Navigation Links
The cellular intricacies of cystic fibrosis
Date:9/19/2011

Bethesda, Md. (Sept. 19, 2011) When researchers discovered the primary genetic defect that causes cystic fibrosis (CF) back in 1989, they opened up a new realm of research into treatment and a cure for the disease. Since then, scientists have been able to clone the defective gene and study its effects in animals. Now researchers at the University of North Carolina at Chapel Hill have developed a technique for observing the defects at work in human tissue donated by patients with CF.

This technique has yielded an extraordinary view of the cellular intricacies of CF, which Martina Gentzsch, assistant professor of cell and developmental biology, will discuss at the 7th International Symposium on Aldosterone and the ENaC/Degenerin Family of Ion Channels, being held September 18-22 in Pacific Grove, Calif. The meeting is sponsored by the American Physiological Society. Her poster presentation is entitled, "The Cystic Fibrosis Transmembrane Conductance Regulator Inhibits Proteolytic Stimulation of ENaC."

Ion Transport Processes in CF

Cystic fibrosis is caused by a mutation in the gene that encodes a protein called cystic fibrosis transmembrane conductance regulator (CFTR), which functions as a chloride channel at the surface of airways and moves chloride out of the cells. CFTR also regulates another protein called epithelial sodium channel (ENaC), which is responsible for transporting sodium into cells. Thus far, scientists have been able to establish that when the CFTR mutation is present, ENaC becomes overactive and causes the cells in the lungs to absorb too much sodium. Water follows the sodium from the cells' surfaces into the cells, and as a result, the airways become dry and mucous becomes thick and sticky, leading to infections in the lungs.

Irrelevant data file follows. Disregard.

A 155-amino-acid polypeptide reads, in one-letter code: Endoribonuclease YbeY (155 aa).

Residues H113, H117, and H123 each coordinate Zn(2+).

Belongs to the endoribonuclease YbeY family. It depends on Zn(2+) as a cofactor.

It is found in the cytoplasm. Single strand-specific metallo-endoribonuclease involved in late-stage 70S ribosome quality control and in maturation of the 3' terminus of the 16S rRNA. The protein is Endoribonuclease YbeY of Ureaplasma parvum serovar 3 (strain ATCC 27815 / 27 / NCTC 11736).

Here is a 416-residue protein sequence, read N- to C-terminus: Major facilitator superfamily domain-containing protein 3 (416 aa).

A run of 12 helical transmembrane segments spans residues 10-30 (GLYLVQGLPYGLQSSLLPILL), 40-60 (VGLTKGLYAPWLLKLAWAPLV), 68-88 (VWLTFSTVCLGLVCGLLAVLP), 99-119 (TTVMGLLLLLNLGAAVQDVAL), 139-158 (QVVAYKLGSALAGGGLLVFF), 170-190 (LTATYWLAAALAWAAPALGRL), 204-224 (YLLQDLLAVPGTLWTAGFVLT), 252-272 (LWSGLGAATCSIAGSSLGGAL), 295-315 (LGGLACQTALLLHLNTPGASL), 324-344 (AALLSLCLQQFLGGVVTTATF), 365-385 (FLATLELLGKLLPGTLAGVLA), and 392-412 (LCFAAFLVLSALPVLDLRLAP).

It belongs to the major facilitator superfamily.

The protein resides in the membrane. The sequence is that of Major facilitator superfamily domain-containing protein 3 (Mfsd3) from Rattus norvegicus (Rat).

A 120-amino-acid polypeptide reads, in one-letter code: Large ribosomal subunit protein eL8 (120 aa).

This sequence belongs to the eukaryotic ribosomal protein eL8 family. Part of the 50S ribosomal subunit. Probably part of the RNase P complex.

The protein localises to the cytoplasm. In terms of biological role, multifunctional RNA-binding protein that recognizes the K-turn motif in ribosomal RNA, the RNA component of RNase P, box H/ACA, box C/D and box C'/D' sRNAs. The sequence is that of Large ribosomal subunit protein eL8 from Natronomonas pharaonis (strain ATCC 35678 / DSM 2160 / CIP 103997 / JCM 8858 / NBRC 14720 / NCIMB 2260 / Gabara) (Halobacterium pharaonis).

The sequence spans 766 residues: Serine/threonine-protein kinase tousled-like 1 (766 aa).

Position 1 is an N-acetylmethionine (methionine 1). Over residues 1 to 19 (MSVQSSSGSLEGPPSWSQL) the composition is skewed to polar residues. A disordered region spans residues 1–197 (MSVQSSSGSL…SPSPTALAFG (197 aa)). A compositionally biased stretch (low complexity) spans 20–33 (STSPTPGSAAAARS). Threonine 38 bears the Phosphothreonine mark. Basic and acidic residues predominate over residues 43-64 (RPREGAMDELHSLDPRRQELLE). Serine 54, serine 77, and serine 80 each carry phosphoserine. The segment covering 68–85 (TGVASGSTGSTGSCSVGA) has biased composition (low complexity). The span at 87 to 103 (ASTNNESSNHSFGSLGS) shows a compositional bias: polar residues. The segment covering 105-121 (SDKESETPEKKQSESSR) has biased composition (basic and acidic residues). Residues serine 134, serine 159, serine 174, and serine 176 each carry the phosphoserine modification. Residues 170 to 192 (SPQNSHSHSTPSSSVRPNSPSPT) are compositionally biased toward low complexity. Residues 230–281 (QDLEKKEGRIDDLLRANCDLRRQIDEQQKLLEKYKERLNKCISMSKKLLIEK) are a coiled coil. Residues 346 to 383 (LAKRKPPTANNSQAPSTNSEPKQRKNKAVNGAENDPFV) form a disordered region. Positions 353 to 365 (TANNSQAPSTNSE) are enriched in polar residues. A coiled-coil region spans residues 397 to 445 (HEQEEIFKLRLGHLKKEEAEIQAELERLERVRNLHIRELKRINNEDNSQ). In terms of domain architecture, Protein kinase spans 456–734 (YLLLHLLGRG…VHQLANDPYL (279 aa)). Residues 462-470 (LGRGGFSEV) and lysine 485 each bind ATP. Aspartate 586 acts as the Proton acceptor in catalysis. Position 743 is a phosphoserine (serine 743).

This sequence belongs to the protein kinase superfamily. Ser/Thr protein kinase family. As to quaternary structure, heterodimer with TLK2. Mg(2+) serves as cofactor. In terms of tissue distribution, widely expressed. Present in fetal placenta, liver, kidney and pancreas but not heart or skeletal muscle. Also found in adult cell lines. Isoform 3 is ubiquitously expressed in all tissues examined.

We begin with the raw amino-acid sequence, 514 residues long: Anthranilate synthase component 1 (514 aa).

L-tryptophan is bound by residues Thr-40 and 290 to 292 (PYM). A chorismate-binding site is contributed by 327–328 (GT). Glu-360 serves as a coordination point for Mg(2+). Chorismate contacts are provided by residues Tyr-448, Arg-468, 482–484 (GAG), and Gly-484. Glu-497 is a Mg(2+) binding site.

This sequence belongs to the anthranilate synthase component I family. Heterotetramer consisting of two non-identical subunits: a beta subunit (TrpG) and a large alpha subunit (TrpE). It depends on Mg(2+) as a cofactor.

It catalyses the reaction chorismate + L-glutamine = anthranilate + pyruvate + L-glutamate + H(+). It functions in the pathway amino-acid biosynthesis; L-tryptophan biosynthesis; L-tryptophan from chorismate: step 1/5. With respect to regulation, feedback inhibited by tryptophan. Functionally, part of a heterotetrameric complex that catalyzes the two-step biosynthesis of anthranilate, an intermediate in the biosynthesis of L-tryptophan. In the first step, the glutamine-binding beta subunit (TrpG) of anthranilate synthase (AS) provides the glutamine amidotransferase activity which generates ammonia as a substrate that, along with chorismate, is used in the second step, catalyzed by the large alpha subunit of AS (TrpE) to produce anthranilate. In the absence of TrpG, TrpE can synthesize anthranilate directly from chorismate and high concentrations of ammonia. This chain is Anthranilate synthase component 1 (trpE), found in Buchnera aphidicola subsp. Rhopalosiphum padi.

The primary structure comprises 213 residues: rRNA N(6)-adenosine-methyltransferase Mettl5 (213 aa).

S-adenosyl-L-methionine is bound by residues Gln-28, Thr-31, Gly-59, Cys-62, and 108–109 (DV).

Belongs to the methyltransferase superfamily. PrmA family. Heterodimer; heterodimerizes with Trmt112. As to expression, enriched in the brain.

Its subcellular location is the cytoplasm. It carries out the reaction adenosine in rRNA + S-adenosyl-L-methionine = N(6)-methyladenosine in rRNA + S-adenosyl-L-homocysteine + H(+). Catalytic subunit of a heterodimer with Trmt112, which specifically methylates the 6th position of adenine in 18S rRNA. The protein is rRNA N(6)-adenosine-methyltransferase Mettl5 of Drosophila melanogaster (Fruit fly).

To observe how CFTR regulates ENaC, Dr. Gentzsch and her team took cells from healthy lung tissue and CF lung tissue and maintained them in a liquid medium. The cells' surfaces were exposed to air, which prompted the cells to grow and behave as though they were still inside human lungs. Then the team studied proteolytic cleavage of ENaC, a process in which the ENaC protein is cut by enzymes called proteases at specific sites on the protein. This limited cleavage causes ENaC to become active. When the team analyzed the cells' behavior, they found that ENaC was more likely to have undergone cleavage in cells from CF tissue.

According to Dr. Gentzsch, these observations prompted two questions. First, what role does CFTR play in regulating ENaC cleavage? Second, why is ENaC cleavage not regulated in CF?

"CFTR binds to ENaC, so our initial thought was that close contact of ENaC to CFTR protects ENaC from being cleaved. But another possibility is that CFTR is responsible for suppressing ENaC cleavage and activation," said Dr. Gentzsch. In other words, the absence of a normally functioning CFTR protein may cause ENaC overactivity. Because there is more cleavage when the CFTR mutation is present, it implies that healthy CFTR prevents ENaC cleavage and activation, but defective CFTR does not.